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European Journal of Plastic Surgery

, Volume 42, Issue 2, pp 169–176 | Cite as

Treatment of vaginal relaxation syndrome with an Erbium:YAG laser 360° scanning scope via automatic dual mode technique

  • Jamal JomahEmail author
  • Abdullah Wael Bahi
  • Khaled Prince Mousa
  • Alaa El-Saharty
  • Salwa Mohammed Neyazi
Original Paper
  • 97 Downloads

Abstract

Background

Vaginal relaxation syndrome (VRS) is a common phenomenon affecting women and their partners which may lead to decreased sexual satisfaction. Recently, the use of 2940-nm Erbium:YAG laser (Er:YAG) has been extended to cosmetic gynecology to treat VRS. This study evaluated the efficacy of this non-surgical laser procedure.

Methods

From October 2014 till January 2017, 39 females with vaginal relaxation syndrome (VRS) were treated with the 2940-nm Er:YAG. Their ages ranged from 27 to 47. Those 39 patients received one to four treatment sessions at 2–3-week intervals. The sessions were performed with a 360° scope via automatic dual step technique. The first step consisted of three passes of multiple pulses ranging from 1.7 to 2.2 J per pulse. The second step consisted of two passes of long-pulsed wave of 3.7 J and a pulse width of 1 s. The improvement in sexual satisfaction was assessed subjectively by patients’ questionnaire.

Results

Improvement in sexual satisfaction was reported by 78% of the patients. A few minor side effects were reported such as vaginal ecchymosis and mild burning sensation.

Conclusions

In patients suffering from VRS, the use of automatic dual pass technique Er:YAG is a convenient non-surgical method to obtain reasonable tightening of vaginal wall and improve sexual satisfaction.

Level of Evidence: Level IV, case series study.

Keywords

Automatic dual mode Vaginal tightening 360° scanning scope Sexual satisfaction Tissue remodeling 

Introduction

As women age, they may suffer from vaginal relaxation syndrome (VRS) due to laxity of the vaginal walls [1]. This is particularly noted with multiple parity and repeated vaginal deliveries [2]. It is also associated with menopause-related hormonal changes. VRS can lead to a number of problems; a major one of which is decreasing of sexual satisfaction for both the female and her partner [3, 4], which often referred to loss of vaginal wall tightness. Urinary incontinence (UI) is also a problem associated with VRS. Many social problems are face by women affected by involuntary loss of urinary control [5].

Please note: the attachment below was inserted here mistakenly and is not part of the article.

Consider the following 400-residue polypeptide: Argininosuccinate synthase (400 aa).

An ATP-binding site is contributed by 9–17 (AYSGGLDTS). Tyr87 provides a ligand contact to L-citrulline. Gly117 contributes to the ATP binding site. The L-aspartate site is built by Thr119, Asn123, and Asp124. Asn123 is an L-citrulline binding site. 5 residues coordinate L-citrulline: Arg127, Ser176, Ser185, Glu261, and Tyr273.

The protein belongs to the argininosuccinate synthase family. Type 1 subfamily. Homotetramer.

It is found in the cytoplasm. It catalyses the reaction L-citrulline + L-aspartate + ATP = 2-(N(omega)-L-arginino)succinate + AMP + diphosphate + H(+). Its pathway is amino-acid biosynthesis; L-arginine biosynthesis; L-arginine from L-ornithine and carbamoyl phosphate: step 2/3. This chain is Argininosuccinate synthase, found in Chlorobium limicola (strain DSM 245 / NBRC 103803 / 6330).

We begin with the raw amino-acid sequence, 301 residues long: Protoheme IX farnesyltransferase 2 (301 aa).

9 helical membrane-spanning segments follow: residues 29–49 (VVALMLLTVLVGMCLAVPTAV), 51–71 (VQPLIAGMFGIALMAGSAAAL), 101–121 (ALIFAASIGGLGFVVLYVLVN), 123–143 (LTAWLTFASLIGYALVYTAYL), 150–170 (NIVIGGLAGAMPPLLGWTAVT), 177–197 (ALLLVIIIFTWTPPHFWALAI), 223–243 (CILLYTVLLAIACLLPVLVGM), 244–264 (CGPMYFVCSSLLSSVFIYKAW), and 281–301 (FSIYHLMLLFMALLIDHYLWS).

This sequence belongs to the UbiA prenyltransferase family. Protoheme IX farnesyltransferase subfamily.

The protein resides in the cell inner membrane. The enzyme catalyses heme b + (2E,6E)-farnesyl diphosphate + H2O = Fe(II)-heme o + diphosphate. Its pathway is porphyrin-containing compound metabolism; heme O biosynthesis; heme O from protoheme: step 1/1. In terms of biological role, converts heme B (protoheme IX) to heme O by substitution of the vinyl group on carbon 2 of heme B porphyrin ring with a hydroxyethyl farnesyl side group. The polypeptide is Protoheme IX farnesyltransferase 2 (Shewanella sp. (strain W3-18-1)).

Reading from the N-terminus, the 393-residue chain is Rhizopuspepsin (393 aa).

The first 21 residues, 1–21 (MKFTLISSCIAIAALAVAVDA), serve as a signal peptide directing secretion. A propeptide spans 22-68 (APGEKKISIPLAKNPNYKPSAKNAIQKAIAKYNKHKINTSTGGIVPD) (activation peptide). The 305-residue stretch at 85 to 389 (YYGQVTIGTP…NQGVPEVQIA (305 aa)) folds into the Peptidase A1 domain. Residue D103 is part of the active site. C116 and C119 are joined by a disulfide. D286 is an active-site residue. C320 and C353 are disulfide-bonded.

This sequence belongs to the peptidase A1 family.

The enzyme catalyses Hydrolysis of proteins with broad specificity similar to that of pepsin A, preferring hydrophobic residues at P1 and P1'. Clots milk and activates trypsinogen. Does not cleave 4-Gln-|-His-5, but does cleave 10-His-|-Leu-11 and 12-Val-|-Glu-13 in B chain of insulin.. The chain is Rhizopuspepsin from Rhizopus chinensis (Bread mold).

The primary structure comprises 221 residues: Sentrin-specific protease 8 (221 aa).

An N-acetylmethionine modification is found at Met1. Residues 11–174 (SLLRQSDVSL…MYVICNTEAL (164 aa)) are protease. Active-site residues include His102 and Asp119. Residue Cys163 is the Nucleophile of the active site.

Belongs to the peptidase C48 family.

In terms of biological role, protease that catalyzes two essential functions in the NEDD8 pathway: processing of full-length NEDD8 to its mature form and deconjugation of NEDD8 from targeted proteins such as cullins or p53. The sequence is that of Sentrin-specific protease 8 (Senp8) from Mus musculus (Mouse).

Many options exist for the treatment ranging from invasive to non-invasive approaches. For the non-invasive approaches, exercise such as Kegel exercises can tighten relaxed musculature in the pelvic floor and to some extent in the vaginal wall. “Tightening creams,” hormonal creams, sprays, and other pharmacological medications are available but of limited value. Invasive approaches include surgical procedures where vaginal and surrounding tissues are incised and rearranged [6, 7, 8], giving better and long-lasting results but with high risks of scar formation or nerve damage leading to dysthesia [9, 10, 11, 12]. Surgical strategies regain the tone of the vaginal muscle by tightening the supportive structures of the vulvovaginal complex [13, 14].

Recently, the laser has been used because of its ability to limit the surgical damage. The laser with high water affinity is used. Both the micro-ablative fractional CO2 laser and the non-ablative vaginal Erbium:YAG laser (Er: YAG) induce morphological changes in the vaginal tissues. The laser-assisted vaginoplasty is based on the ablation of mucosal tissue aiming to stimulate collagenesis of the mucous layer of the vagina [15, 16]. The fractionated mode of laser delivery is currently available. The bulk laser beam is split into multiple micro-beams with the ability to control the depth of the micro-ablative columns (MACs).

Fractional Er:YAG systems with gynecological delivery system recently became available as a non-surgical approach in vaginal tightening [17, 18]. Evidence from non-randomized clinical trials suggest that Er:YAG laser can be used as a safe, efficacious alternative to hormone replacement therapy for genitourinary syndrome of menopause. It will improve vaginal prolapse, vaginal dryness, and dyspareunia. It can also be used as first-line treatment for stress urinary incontinence before resorting to surgical procedures [19].

Animal studies also show that laser treatment for a vaginal laxity produces remodeling of the vaginal connective tissue.

Histologically, it was confirmed that there is an increase in collagen and elastic fibers due to neocollagenesis and angiogenesis, and the vaginal walls became firmer and tighter because of increased capillary and vessel formation [20].

In this study, we used special 360° scanning scope that was designed to deliver the laser beam in 360° with controlled coagulative effect without any ablation of the full thickness of the vaginal wall. Anterior wall of the vaginal canal can also be treated to improve urinary incontinence [21, 22, 23]. This study was designed to assess the patient satisfaction with the automatic dual pass mode of Er:YAG laser using 360° scope.

Subjects and methods

Subjects